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HI-EMA Urges Preparation for Hurricane Season

June 6, 2017, 8:37 AM HST
* Updated June 6, 8:41 AM
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Big Island Now stock photo: Hurricane Irene, International Space Station, 2011.

Hurricane season has arrived and the Hawai‘i Emergency Management Agency (HI-EMA) recommends residents prepare an “emergency kit” of a minimum of 14 days of food, water and other supplies.

“The reason we’re increasing the recommendation to 14 days (previously seven) is based on the documented experience from other states and jurisdictions that have gone through similar disasters,” said HI-EMA Administrator Vern Miyagi. “If our residents are resilient, able to take care of themselves during an event, we can focus more on restoring critical infrastructure, such as our ports, roads and power plants. Depending on the damage, it will likely take two weeks or longer for the critical infrastructure to be fully or partially operational.”

Hurricane season spans June 1 to Nov. 30.

Miyagi recommended putting together an emergency kit now and maintaining it throughout the hurricane season to avoid long lines at stores and gas stations shortly before and after a potential tropical storm event.

Do not return your supplies to the store after a hurricane or storm passes—keep them for the entire season and plan to partially consume and replenish to keep the items fresh. The time to prepare your kit is now. Get ahead of the game. Don’t try to purchase your 14 days of supplies or fill your tanks with gas the day before the hurricane arrives. It will be too late by then, HI-EMA stated in a press release.

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HI-EMA also recommends residents and visitors take the following actions to prepare for any possible hurricane or tropical cyclone.

  • Talk with family members and develop a clear understanding what you will do if a hurricane or tropical storm threatens. Prepare an action plan that includes details such as whether your family plans to shelter in place or evacuate.
  • Know if your home is in an inundation zone, flood zone, or susceptible to high winds and other hazards. Know if your home is retrofitted with hurricane resistant clips or straps.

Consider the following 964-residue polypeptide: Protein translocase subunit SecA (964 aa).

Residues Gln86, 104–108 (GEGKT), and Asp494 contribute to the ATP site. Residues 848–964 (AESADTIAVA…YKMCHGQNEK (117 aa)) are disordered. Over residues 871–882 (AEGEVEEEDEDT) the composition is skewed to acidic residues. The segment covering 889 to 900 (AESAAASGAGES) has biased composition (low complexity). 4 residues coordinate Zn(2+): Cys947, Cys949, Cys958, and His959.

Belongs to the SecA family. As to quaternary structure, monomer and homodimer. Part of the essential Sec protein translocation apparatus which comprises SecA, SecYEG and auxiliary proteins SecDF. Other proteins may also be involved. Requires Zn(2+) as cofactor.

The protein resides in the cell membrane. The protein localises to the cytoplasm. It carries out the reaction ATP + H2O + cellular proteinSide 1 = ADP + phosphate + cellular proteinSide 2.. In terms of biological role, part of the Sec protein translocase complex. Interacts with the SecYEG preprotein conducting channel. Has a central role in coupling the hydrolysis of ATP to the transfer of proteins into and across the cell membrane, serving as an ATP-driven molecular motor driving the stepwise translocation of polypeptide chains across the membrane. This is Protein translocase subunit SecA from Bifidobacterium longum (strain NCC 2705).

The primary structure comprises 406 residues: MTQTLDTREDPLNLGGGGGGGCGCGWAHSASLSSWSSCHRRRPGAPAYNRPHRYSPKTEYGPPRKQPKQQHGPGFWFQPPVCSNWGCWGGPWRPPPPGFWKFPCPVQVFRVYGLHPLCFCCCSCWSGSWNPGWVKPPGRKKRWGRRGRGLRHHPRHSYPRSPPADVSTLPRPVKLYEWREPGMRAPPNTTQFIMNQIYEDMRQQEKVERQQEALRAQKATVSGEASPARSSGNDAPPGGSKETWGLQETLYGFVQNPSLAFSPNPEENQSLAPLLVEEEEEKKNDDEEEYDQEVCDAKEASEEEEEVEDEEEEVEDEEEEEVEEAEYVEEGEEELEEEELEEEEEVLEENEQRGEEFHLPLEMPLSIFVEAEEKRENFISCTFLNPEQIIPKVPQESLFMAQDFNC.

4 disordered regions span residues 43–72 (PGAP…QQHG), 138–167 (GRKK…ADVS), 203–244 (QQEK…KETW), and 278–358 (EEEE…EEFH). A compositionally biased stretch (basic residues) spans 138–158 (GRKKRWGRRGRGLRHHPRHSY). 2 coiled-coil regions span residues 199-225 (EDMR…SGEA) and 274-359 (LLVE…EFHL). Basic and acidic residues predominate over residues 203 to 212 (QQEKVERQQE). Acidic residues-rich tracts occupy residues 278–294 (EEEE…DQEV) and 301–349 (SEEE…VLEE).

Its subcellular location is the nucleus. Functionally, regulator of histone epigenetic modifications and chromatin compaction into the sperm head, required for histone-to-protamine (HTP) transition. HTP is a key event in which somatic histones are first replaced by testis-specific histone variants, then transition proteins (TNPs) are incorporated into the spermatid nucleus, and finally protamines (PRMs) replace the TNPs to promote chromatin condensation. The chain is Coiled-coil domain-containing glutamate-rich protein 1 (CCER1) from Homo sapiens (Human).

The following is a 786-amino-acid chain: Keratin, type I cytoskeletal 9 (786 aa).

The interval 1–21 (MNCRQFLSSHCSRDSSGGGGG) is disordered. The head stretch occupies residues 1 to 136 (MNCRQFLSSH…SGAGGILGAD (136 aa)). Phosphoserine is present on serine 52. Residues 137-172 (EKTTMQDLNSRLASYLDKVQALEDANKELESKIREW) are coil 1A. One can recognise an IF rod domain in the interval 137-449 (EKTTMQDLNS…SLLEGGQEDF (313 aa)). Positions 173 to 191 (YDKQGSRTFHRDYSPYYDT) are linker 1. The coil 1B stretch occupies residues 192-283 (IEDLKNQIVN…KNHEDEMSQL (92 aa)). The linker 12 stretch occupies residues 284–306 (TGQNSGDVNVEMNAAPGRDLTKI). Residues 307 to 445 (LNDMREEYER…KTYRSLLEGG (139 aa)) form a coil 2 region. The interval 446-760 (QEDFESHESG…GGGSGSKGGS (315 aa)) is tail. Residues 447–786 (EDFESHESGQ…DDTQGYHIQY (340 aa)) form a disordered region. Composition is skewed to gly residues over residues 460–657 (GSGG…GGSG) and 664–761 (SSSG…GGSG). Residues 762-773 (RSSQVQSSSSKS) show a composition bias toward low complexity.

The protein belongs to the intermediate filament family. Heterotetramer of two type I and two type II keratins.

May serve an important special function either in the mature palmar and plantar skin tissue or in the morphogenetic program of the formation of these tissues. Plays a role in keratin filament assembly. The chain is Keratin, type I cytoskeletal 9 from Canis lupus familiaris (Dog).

• Stay tuned to local media and their websites/applications regarding weather updates.
  • Sign up for local notification systems (i.e., HNL Info, Blackboard CTY).
  • Get to know your neighbors and community so you can help each other.
  • Download the “Ready Hawaii: app from the iTunes or Google Play! store. This app can aid in your emergency planning and will list shelters if they are opened for evacuation.
  • Walk your property and check for potential flood threats. Clear your gutters and other drainage systems. Remove and secure loose items. Keep your car gas tanks filled.
  • Prepare your pets by checking or purchasing a carrier and other preparedness items. A pet carrier is necessary for your pet’s safety if you plan to evacuate to a pet-friendly shelter. Don’t forget 14 days of food and water for your furry family members.
  • Set aside an emergency supply of any needed medication and keep a copy of your prescriptions in case you run out of medication after a disaster.
  • Secure your important documents in protective containers.
  • Visitors should download and read the Hawai‘i Tourism Authority’s Travel Safety Brochure.
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Build an emergency kit—now.

“Know where to go, know what to do, and know when to do it… ahead of time,” said Miyagi. “Now is the time to prepare.”

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